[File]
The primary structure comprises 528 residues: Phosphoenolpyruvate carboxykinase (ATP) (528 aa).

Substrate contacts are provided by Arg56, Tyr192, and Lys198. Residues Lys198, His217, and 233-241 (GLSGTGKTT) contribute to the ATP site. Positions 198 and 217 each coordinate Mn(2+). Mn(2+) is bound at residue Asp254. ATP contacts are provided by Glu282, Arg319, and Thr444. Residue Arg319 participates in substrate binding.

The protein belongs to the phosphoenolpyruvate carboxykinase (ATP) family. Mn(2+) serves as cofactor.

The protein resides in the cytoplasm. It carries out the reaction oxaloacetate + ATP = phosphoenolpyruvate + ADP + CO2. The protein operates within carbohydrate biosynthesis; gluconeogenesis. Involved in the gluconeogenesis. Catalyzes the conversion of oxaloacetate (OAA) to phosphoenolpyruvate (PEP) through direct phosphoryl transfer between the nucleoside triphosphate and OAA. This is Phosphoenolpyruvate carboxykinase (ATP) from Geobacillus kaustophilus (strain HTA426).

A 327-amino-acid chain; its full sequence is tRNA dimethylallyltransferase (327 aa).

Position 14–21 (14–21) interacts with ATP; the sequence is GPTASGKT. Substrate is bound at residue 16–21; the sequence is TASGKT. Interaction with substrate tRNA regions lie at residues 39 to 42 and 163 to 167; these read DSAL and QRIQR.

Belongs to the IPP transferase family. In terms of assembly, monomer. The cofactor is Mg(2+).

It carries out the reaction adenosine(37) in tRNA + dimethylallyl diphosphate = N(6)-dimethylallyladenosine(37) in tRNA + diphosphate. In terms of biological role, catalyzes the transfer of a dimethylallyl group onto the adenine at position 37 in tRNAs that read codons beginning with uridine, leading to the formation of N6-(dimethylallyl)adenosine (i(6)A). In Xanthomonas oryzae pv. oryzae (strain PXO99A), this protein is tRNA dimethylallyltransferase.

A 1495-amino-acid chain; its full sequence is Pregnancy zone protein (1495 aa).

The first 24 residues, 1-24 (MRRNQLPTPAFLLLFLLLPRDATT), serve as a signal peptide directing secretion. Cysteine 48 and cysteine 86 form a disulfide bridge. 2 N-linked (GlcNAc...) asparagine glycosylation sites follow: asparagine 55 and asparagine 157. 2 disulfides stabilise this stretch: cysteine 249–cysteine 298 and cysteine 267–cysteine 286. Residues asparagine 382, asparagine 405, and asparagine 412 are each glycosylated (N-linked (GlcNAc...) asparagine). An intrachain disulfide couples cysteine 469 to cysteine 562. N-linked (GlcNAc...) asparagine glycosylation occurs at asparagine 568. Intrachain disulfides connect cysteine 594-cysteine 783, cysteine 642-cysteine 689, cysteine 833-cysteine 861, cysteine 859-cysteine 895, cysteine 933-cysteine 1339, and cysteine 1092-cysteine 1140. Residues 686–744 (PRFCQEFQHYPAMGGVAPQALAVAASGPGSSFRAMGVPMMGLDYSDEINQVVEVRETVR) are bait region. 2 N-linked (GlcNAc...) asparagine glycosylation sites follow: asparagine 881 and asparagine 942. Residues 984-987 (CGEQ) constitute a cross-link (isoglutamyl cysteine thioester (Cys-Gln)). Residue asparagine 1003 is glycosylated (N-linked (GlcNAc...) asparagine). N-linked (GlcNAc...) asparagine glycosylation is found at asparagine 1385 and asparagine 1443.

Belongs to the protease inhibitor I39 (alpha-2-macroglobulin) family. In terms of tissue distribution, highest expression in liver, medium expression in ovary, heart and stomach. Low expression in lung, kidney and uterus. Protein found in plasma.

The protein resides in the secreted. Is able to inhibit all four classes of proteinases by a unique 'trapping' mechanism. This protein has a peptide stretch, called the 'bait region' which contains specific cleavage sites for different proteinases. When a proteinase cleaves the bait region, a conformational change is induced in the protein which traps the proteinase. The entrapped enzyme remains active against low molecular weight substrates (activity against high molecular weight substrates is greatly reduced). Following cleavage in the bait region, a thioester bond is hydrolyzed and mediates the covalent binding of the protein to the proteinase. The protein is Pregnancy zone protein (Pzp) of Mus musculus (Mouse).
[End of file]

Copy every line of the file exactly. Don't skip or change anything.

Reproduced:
The primary structure comprises 528 residues: Phosphoenolpyruvate carboxykinase (ATP) (528 aa).

Substrate contacts are provided by Arg56, Tyr192, and Lys198. Residues Lys198, His217, and 233-241 (GLSGTGKTT) contribute to the ATP site. Positions 198 and 217 each coordinate Mn(2+). Mn(2+) is bound at residue Asp254. ATP contacts are provided by Glu282, Arg319, and Thr444. Residue Arg319 participates in substrate binding.

The protein belongs to the phosphoenolpyruvate carboxykinase (ATP) family. Mn(2+) serves as cofactor.

The protein resides in the cytoplasm. It carries out the reaction oxaloacetate + ATP = phosphoenolpyruvate + ADP + CO2. The protein operates within carbohydrate biosynthesis; gluconeogenesis. Involved in the gluconeogenesis. Catalyzes the conversion of oxaloacetate (OAA) to phosphoenolpyruvate (PEP) through direct phosphoryl transfer between the nucleoside triphosphate and OAA. This is Phosphoenolpyruvate carboxykinase (ATP) from Geobacillus kaustophilus (strain HTA426).

A 327-amino-acid chain; its full sequence is tRNA dimethylallyltransferase (327 aa).

Position 14–21 (14–21) interacts with ATP; the sequence is GPTASGKT. Substrate is bound at residue 16–21; the sequence is TASGKT. Interaction with substrate tRNA regions lie at residues 39 to 42 and 163 to 167; these read DSAL and QRIQR.

Belongs to the IPP transferase family. In terms of assembly, monomer. The cofactor is Mg(2+).

It carries out the reaction adenosine(37) in tRNA + dimethylallyl diphosphate = N(6)-dimethylallyladenosine(37) in tRNA + diphosphate. In terms of biological role, catalyzes the transfer of a dimethylallyl group onto the adenine at position 37 in tRNAs that read codons beginning with uridine, leading to the formation of N6-(dimethylallyl)adenosine (i(6)A). In Xanthomonas oryzae pv. oryzae (strain PXO99A), this protein is tRNA dimethylallyltransferase.

A 1495-amino-acid chain; its full sequence is Pregnancy zone protein (1495 aa).

The first 24 residues, 1-24 (MRRNQLPTPAFLLLFLLLPRDATT), serve as a signal peptide directing secretion. Cysteine 48 and cysteine 86 form a disulfide bridge. 2 N-linked (GlcNAc...) asparagine glycosylation sites follow: asparagine 55 and asparagine 157. 2 disulfides stabilise this stretch: cysteine 249–cysteine 298 and cysteine 267–cysteine 286. Residues asparagine 382, asparagine 405, and asparagine 412 are each glycosylated (N-linked (GlcNAc...) asparagine). An intrachain disulfide couples cysteine 469 to cysteine 562. N-linked (GlcNAc...) asparagine glycosylation occurs at asparagine 568. Intrachain disulfides connect cysteine 594-cysteine 783, cysteine 642-cysteine 689, cysteine 833-cysteine 861, cysteine 859-cysteine 895, cysteine 933-cysteine 1339, and cysteine 1092-cysteine 1140. Residues 686–744 (PRFCQEFQHYPAMGGVAPQALAVAASGPGSSFRAMGVPMMGLDYSDEINQVVEVRETVR) are bait region. 2 N-linked (GlcNAc...) asparagine glycosylation sites follow: asparagine 881 and asparagine 942. Residues 984-987 (CGEQ) constitute a cross-link (isoglutamyl cysteine thioester (Cys-Gln)). Residue asparagine 1003 is glycosylated (N-linked (GlcNAc...) asparagine). N-linked (GlcNAc...) asparagine glycosylation is found at asparagine 1385 and asparagine 1443.

Belongs to the protease inhibitor I39 (alpha-2-macroglobulin) family. In terms of tissue distribution, highest expression in liver, medium expression in ovary, heart and stomach. Low expression in lung, kidney and uterus. Protein found in plasma.

The protein resides in the secreted. Is able to inhibit all four classes of proteinases by a unique 'trapping' mechanism. This protein has a peptide stretch, called the 'bait region' which contains specific cleavage sites for different proteinases. When a proteinase cleaves the bait region, a conformational change is induced in the protein which traps the proteinase. The entrapped enzyme remains active against low molecular weight substrates (activity against high molecular weight substrates is greatly reduced). Following cleavage in the bait region, a thioester bond is hydrolyzed and mediates the covalent binding of the protein to the proteinase. The protein is Pregnancy zone protein (Pzp) of Mus musculus (Mouse).